Under California Code of Civil Procedure section 2023.030, subd. (a), “[t]he court may impose a monetary sanction ordering that one engaging in the misuse of the discovery process, or any attorney advising that conduct, or both pay the reasonable expenses, including attorney’s fees, incurred by anyone as a result of that conduct. . . . If a monetary sanction is authorized by any provision of this title, the court shall impose that sanction unless it finds that the one subject to the sanction acted with substantial justification or that other circumstances make the imposition of the sanction unjust.” Failing to respond or to submit to an authorized method of discovery is a misuse of the discovery process.  (Code of Civ. Proc. ; 2023.010.)

Sanctions are mandatory in connection with a motion to deem matters specified in a request for admissions as true and motions to compel responses to interrogatories and requests for production of documents against any party, person, or attorney who unsuccessfully makes or opposes a motion to compel unless the court “finds that the one subject to the sanction acted with substantial justification or that other circumstances make the imposition of the sanction unjust.”  (Code Civ. Proc. ;; 2030.290, subd. (c), 2031.300, subd. (c), 2033.280, subd. (c).)

DISCUSSION

On May 2, 2019, Moving Party served Form Interrogatories, Request for Production, and Request for Admission (All Set One) on Opposing Party by U.S. mail.  (All Three Declarations of Eric J. Wayne (“Wayne Decl.”), ¶ 2-3, Exh. 1.)  Moving Party gave one extension through June 20, 2019 to provide verified responses in which Opposing Party could include objections.  (Wayne Decl., ¶¶ 4-5, Exh. 3.) ¶¶ 6-7.)  Moving Party granted a second extension for Opposing Party to provide verified responses without objections by July 26, 2019.  (Wayne Decl., 9, Exh. 5-6.)  On July 26, 2019, Opposing Party served unverified responses without objections to Moving Party.  (Wayne Decl., 10-11, Exh. 7.)  Moving Party had not received verified responses without objections as of the signing of Eric J. Wayne’s declarations on October 11, 2019.  (Wayne Decl., ¶¶ 12-13.)

Opposing Party argues that the July 26, 2019 responses were sufficient in meeting Opposing Party’s obligations under the Discovery Act.  (Vasquez Decl., 2, Exh. A.)  However, these responses include objections and are unverified.  Moving Party did not allow objections in granting an extension for Opposing Party to serve verified responses by July 26, 2019.  And even if objections were allowed, Opposing Party’s unverified responses are akin to no responses at all.  (See Appleton v. Superior Court (1988) 206 Cal.App.3d 632, 636.) as opposed to motions to compel further, are the proper procedural vehicle to bring Moving Party’s complaints before the Court.

Opposing Party also argues that the responses were served without verifications on July 26, 2019 because Opposing Party’s advanced cancer condition has made it extremely difficult for him to participate in the discovery process.  (Vasquez Decl., 3.)  The Court sympathizes with Opposing Party’s ailment.  It is clear that this is a substantial justification for Opposing Party’s actions thereby making the imposition of sanctions unjust.  However, the Code of Civil Procedure does not allow for such an unfortunate situation to relieve Opposing Party of his discovery obligations.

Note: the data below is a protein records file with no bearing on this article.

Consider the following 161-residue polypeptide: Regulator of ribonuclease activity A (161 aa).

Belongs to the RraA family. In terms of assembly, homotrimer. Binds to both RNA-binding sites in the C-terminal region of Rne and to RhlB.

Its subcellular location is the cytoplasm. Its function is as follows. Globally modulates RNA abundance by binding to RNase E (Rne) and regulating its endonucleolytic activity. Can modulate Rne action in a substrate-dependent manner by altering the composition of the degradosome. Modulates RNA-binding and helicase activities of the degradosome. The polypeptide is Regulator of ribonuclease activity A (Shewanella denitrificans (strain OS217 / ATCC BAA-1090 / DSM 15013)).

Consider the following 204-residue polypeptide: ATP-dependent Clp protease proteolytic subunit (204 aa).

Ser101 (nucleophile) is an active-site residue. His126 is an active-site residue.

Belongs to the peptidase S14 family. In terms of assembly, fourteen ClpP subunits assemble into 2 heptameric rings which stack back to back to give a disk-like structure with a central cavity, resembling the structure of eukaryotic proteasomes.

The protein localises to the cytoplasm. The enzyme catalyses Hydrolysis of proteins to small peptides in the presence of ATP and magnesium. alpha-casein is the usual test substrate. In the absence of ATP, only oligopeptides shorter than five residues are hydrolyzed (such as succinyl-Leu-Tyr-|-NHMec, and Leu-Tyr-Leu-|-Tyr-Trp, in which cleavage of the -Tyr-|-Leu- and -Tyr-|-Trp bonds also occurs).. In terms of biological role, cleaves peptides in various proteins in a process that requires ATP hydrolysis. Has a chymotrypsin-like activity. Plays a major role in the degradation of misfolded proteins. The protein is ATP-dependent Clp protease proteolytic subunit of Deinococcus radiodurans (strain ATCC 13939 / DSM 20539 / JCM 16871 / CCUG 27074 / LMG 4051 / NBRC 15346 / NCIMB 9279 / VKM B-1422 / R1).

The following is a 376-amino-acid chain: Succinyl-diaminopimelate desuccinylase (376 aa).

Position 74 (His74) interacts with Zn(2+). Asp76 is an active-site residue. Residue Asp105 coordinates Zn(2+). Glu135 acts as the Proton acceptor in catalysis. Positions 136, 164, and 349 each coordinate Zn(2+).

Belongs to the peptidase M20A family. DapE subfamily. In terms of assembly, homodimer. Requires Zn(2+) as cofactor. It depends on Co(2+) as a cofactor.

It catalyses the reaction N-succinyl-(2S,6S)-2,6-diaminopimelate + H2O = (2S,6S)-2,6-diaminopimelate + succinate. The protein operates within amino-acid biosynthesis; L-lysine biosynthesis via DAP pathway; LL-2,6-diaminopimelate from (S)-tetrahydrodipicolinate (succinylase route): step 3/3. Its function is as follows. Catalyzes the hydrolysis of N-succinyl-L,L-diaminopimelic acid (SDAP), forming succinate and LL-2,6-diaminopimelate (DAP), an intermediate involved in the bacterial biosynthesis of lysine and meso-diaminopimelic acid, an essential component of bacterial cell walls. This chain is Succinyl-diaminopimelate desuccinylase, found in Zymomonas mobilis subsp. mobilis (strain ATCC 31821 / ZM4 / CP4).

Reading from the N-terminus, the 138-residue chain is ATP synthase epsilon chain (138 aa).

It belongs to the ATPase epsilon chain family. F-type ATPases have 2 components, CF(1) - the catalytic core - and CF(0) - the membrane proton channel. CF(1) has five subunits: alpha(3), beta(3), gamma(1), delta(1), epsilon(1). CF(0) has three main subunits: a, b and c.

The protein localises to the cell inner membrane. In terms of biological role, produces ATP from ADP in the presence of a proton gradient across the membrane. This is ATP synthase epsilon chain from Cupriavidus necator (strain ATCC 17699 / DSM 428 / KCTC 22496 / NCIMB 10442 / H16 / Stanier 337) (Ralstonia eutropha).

Therefore, the motions are GRANTED.

Opposing Party is ordered to serve verified responses without objections to Moving Party’s Form Interrogatories and Request for Production (Set One) within 30 days of this ruling.

The Court deems the matters within Moving Party’s Request for Admissions (Set One) as true, unless Opposing Party presents evidence of substantial compliance with California Code of Civil Procedure section 2033.280, subdivision (c) at the time of the hearing.

Moving Party’s request for sanctions is DENIED.

Moving Party is ordered to give notice of this ruling.



Case Number: ****2825    Hearing Date: October 30, 2020    Dept: 28

Motion to Challenge an Application for a Determination of a Good Faith Settlement (x2)

Having considered the moving, opposing, and reply papers, the Court rules as follows.

BACKGROUND

On November 9, 2017, Plaintiff Nancy Perry (“Plaintiff”) filed a complaint against Defendants Marriott Hotel Services, Inc., Marriott Marina Del Rey, Artists View Entertainment, and McNulty Nielsen. Plaintiff alleges negligence and premises liability in the complaint for falling off of a stage on May 1, 2016.

On March 28, 2018, Plaintiff filed an amendment to the complaint renaming Doe 2 as Defendant David Sheehan and Doe 3 as Defendant Stefano Milani.

On May 2, 2018, the Court approved an amendment to the complaint renaming Defendant Marriott Marina Del Rey as Defendant CCMH Marina, LLC.

On May 17, 2018, Plaintiff filed an amendment to the complaint renaming Doe 4 as Hollywood Close-Ups, Inc.

On January 25, 2019, Plaintiff filed an amendment to the complaint renaming Doe 5 as HMH Marina LLC.

On April 8, 2019, Defendant/Cross-Complainant HMH Marina LLC filed a cross-complaint against Defendants/Cross-Defendants Hollywood Close-Ups and David Sheehan and Cross-Defendants McNulty Nielson, Inc. and Artists View Entertainment, Inc. seeking equitable indemnity, apportionment of fault, declaratory relief, and comparative indemnity and alleging a breach of contract.